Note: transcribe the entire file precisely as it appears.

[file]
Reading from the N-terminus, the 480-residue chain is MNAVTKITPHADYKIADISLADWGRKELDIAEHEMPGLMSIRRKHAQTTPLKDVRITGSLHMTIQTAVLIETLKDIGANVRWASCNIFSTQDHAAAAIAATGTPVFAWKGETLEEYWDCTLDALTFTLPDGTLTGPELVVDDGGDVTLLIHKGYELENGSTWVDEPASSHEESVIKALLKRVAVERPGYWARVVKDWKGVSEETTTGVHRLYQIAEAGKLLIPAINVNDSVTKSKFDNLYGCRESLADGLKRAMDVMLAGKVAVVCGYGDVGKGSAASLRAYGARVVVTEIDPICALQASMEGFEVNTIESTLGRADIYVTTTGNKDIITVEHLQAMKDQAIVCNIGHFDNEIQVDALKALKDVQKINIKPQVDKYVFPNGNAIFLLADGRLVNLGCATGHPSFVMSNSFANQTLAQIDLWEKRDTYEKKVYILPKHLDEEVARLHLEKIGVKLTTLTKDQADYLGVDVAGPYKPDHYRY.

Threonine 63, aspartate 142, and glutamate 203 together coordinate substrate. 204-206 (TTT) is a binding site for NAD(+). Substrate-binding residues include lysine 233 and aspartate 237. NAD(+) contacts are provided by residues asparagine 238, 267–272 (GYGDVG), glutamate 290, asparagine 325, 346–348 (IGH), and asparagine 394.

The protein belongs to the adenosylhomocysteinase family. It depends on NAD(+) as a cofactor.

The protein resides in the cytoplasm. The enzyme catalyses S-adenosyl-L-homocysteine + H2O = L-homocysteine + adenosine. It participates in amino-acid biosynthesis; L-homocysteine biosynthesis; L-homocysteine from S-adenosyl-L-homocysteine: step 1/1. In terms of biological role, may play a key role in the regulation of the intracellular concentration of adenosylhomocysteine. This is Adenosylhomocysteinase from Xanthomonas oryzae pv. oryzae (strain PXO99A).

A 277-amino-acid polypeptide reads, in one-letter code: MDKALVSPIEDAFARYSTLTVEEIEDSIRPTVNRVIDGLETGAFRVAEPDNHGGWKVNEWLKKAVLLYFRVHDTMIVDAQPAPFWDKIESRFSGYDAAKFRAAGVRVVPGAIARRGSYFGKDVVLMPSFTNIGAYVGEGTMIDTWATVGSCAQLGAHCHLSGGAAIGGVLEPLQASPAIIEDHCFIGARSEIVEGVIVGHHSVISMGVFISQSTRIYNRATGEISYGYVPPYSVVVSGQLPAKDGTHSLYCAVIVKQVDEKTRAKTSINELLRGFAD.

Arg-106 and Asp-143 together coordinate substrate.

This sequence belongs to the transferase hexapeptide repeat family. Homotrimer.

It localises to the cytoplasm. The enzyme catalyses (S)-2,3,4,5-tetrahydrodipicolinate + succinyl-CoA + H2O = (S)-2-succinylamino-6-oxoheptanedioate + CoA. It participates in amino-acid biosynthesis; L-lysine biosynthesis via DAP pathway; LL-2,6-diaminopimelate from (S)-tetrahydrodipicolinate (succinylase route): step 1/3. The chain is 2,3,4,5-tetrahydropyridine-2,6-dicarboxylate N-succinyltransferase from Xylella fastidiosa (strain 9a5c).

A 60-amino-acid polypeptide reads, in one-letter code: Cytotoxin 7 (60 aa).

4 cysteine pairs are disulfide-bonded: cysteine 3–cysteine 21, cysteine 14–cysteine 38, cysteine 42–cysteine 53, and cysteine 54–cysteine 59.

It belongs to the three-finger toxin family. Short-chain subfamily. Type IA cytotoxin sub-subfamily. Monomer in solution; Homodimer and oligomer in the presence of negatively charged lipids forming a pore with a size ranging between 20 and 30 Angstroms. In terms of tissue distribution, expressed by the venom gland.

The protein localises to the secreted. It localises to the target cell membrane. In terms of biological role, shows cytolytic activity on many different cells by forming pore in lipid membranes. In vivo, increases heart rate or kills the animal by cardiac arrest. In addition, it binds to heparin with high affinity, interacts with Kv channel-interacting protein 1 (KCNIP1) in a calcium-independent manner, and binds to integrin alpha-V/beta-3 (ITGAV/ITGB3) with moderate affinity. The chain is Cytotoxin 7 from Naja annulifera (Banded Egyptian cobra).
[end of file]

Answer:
Reading from the N-terminus, the 480-residue chain is MNAVTKITPHADYKIADISLADWGRKELDIAEHEMPGLMSIRRKHAQTTPLKDVRITGSLHMTIQTAVLIETLKDIGANVRWASCNIFSTQDHAAAAIAATGTPVFAWKGETLEEYWDCTLDALTFTLPDGTLTGPELVVDDGGDVTLLIHKGYELENGSTWVDEPASSHEESVIKALLKRVAVERPGYWARVVKDWKGVSEETTTGVHRLYQIAEAGKLLIPAINVNDSVTKSKFDNLYGCRESLADGLKRAMDVMLAGKVAVVCGYGDVGKGSAASLRAYGARVVVTEIDPICALQASMEGFEVNTIESTLGRADIYVTTTGNKDIITVEHLQAMKDQAIVCNIGHFDNEIQVDALKALKDVQKINIKPQVDKYVFPNGNAIFLLADGRLVNLGCATGHPSFVMSNSFANQTLAQIDLWEKRDTYEKKVYILPKHLDEEVARLHLEKIGVKLTTLTKDQADYLGVDVAGPYKPDHYRY.

Threonine 63, aspartate 142, and glutamate 203 together coordinate substrate. 204-206 (TTT) is a binding site for NAD(+). Substrate-binding residues include lysine 233 and aspartate 237. NAD(+) contacts are provided by residues asparagine 238, 267–272 (GYGDVG), glutamate 290, asparagine 325, 346–348 (IGH), and asparagine 394.

The protein belongs to the adenosylhomocysteinase family. It depends on NAD(+) as a cofactor.

The protein resides in the cytoplasm. The enzyme catalyses S-adenosyl-L-homocysteine + H2O = L-homocysteine + adenosine. It participates in amino-acid biosynthesis; L-homocysteine biosynthesis; L-homocysteine from S-adenosyl-L-homocysteine: step 1/1. In terms of biological role, may play a key role in the regulation of the intracellular concentration of adenosylhomocysteine. This is Adenosylhomocysteinase from Xanthomonas oryzae pv. oryzae (strain PXO99A).

A 277-amino-acid polypeptide reads, in one-letter code: MDKALVSPIEDAFARYSTLTVEEIEDSIRPTVNRVIDGLETGAFRVAEPDNHGGWKVNEWLKKAVLLYFRVHDTMIVDAQPAPFWDKIESRFSGYDAAKFRAAGVRVVPGAIARRGSYFGKDVVLMPSFTNIGAYVGEGTMIDTWATVGSCAQLGAHCHLSGGAAIGGVLEPLQASPAIIEDHCFIGARSEIVEGVIVGHHSVISMGVFISQSTRIYNRATGEISYGYVPPYSVVVSGQLPAKDGTHSLYCAVIVKQVDEKTRAKTSINELLRGFAD.

Arg-106 and Asp-143 together coordinate substrate.

This sequence belongs to the transferase hexapeptide repeat family. Homotrimer.

It localises to the cytoplasm. The enzyme catalyses (S)-2,3,4,5-tetrahydrodipicolinate + succinyl-CoA + H2O = (S)-2-succinylamino-6-oxoheptanedioate + CoA. It participates in amino-acid biosynthesis; L-lysine biosynthesis via DAP pathway; LL-2,6-diaminopimelate from (S)-tetrahydrodipicolinate (succinylase route): step 1/3. The chain is 2,3,4,5-tetrahydropyridine-2,6-dicarboxylate N-succinyltransferase from Xylella fastidiosa (strain 9a5c).

A 60-amino-acid polypeptide reads, in one-letter code: Cytotoxin 7 (60 aa).

4 cysteine pairs are disulfide-bonded: cysteine 3–cysteine 21, cysteine 14–cysteine 38, cysteine 42–cysteine 53, and cysteine 54–cysteine 59.

It belongs to the three-finger toxin family. Short-chain subfamily. Type IA cytotoxin sub-subfamily. Monomer in solution; Homodimer and oligomer in the presence of negatively charged lipids forming a pore with a size ranging between 20 and 30 Angstroms. In terms of tissue distribution, expressed by the venom gland.

The protein localises to the secreted. It localises to the target cell membrane. In terms of biological role, shows cytolytic activity on many different cells by forming pore in lipid membranes. In vivo, increases heart rate or kills the animal by cardiac arrest. In addition, it binds to heparin with high affinity, interacts with Kv channel-interacting protein 1 (KCNIP1) in a calcium-independent manner, and binds to integrin alpha-V/beta-3 (ITGAV/ITGB3) with moderate affinity. The chain is Cytotoxin 7 from Naja annulifera (Banded Egyptian cobra).